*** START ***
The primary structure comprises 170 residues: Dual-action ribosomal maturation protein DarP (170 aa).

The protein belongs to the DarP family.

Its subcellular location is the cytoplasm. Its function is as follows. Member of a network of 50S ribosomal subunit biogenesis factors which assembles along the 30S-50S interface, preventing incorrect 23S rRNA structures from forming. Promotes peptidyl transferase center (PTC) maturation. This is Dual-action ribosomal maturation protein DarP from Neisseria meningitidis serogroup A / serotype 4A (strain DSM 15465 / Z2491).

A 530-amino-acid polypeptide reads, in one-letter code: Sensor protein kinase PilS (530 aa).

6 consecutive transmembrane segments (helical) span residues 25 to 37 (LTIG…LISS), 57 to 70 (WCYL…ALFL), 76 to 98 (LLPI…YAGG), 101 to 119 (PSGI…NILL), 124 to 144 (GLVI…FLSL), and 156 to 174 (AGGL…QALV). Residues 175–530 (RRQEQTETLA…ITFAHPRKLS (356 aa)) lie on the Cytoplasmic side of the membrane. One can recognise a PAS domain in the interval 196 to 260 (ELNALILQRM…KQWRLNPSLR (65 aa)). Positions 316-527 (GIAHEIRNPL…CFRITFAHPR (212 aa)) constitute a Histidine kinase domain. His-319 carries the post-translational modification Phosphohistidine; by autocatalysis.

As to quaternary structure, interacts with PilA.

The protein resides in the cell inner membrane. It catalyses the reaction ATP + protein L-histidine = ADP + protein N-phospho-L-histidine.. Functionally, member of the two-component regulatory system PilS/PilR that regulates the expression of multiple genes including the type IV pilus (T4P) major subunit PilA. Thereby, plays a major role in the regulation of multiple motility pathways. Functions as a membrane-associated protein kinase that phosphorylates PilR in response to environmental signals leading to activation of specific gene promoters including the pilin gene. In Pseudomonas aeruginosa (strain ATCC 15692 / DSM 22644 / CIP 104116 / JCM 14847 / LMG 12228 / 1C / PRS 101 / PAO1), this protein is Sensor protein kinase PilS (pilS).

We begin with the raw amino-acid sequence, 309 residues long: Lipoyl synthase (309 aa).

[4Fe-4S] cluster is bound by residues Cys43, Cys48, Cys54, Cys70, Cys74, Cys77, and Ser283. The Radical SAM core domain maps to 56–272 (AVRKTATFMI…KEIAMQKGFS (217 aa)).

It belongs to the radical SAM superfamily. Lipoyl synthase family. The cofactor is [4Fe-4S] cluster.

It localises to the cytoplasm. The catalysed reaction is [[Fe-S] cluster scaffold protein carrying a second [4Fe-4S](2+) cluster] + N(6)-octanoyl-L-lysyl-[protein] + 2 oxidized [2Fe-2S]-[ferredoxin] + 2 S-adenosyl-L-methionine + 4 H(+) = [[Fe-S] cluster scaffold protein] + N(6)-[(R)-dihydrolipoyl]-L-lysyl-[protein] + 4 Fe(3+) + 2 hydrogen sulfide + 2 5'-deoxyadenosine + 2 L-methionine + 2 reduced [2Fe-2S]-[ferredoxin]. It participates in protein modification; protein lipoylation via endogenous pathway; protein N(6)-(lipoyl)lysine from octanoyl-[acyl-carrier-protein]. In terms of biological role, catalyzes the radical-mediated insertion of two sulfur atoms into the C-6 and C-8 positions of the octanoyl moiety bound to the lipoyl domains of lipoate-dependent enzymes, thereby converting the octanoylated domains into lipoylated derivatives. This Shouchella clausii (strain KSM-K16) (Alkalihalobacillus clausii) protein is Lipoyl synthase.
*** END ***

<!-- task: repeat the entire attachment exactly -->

The primary structure comprises 170 residues: Dual-action ribosomal maturation protein DarP (170 aa).

The protein belongs to the DarP family.

Its subcellular location is the cytoplasm. Its function is as follows. Member of a network of 50S ribosomal subunit biogenesis factors which assembles along the 30S-50S interface, preventing incorrect 23S rRNA structures from forming. Promotes peptidyl transferase center (PTC) maturation. This is Dual-action ribosomal maturation protein DarP from Neisseria meningitidis serogroup A / serotype 4A (strain DSM 15465 / Z2491).

A 530-amino-acid polypeptide reads, in one-letter code: Sensor protein kinase PilS (530 aa).

6 consecutive transmembrane segments (helical) span residues 25 to 37 (LTIG…LISS), 57 to 70 (WCYL…ALFL), 76 to 98 (LLPI…YAGG), 101 to 119 (PSGI…NILL), 124 to 144 (GLVI…FLSL), and 156 to 174 (AGGL…QALV). Residues 175–530 (RRQEQTETLA…ITFAHPRKLS (356 aa)) lie on the Cytoplasmic side of the membrane. One can recognise a PAS domain in the interval 196 to 260 (ELNALILQRM…KQWRLNPSLR (65 aa)). Positions 316-527 (GIAHEIRNPL…CFRITFAHPR (212 aa)) constitute a Histidine kinase domain. His-319 carries the post-translational modification Phosphohistidine; by autocatalysis.

As to quaternary structure, interacts with PilA.

The protein resides in the cell inner membrane. It catalyses the reaction ATP + protein L-histidine = ADP + protein N-phospho-L-histidine.. Functionally, member of the two-component regulatory system PilS/PilR that regulates the expression of multiple genes including the type IV pilus (T4P) major subunit PilA. Thereby, plays a major role in the regulation of multiple motility pathways. Functions as a membrane-associated protein kinase that phosphorylates PilR in response to environmental signals leading to activation of specific gene promoters including the pilin gene. In Pseudomonas aeruginosa (strain ATCC 15692 / DSM 22644 / CIP 104116 / JCM 14847 / LMG 12228 / 1C / PRS 101 / PAO1), this protein is Sensor protein kinase PilS (pilS).

We begin with the raw amino-acid sequence, 309 residues long: Lipoyl synthase (309 aa).

[4Fe-4S] cluster is bound by residues Cys43, Cys48, Cys54, Cys70, Cys74, Cys77, and Ser283. The Radical SAM core domain maps to 56–272 (AVRKTATFMI…KEIAMQKGFS (217 aa)).

It belongs to the radical SAM superfamily. Lipoyl synthase family. The cofactor is [4Fe-4S] cluster.

It localises to the cytoplasm. The catalysed reaction is [[Fe-S] cluster scaffold protein carrying a second [4Fe-4S](2+) cluster] + N(6)-octanoyl-L-lysyl-[protein] + 2 oxidized [2Fe-2S]-[ferredoxin] + 2 S-adenosyl-L-methionine + 4 H(+) = [[Fe-S] cluster scaffold protein] + N(6)-[(R)-dihydrolipoyl]-L-lysyl-[protein] + 4 Fe(3+) + 2 hydrogen sulfide + 2 5'-deoxyadenosine + 2 L-methionine + 2 reduced [2Fe-2S]-[ferredoxin]. It participates in protein modification; protein lipoylation via endogenous pathway; protein N(6)-(lipoyl)lysine from octanoyl-[acyl-carrier-protein]. In terms of biological role, catalyzes the radical-mediated insertion of two sulfur atoms into the C-6 and C-8 positions of the octanoyl moiety bound to the lipoyl domains of lipoate-dependent enzymes, thereby converting the octanoylated domains into lipoylated derivatives. This Shouchella clausii (strain KSM-K16) (Alkalihalobacillus clausii) protein is Lipoyl synthase.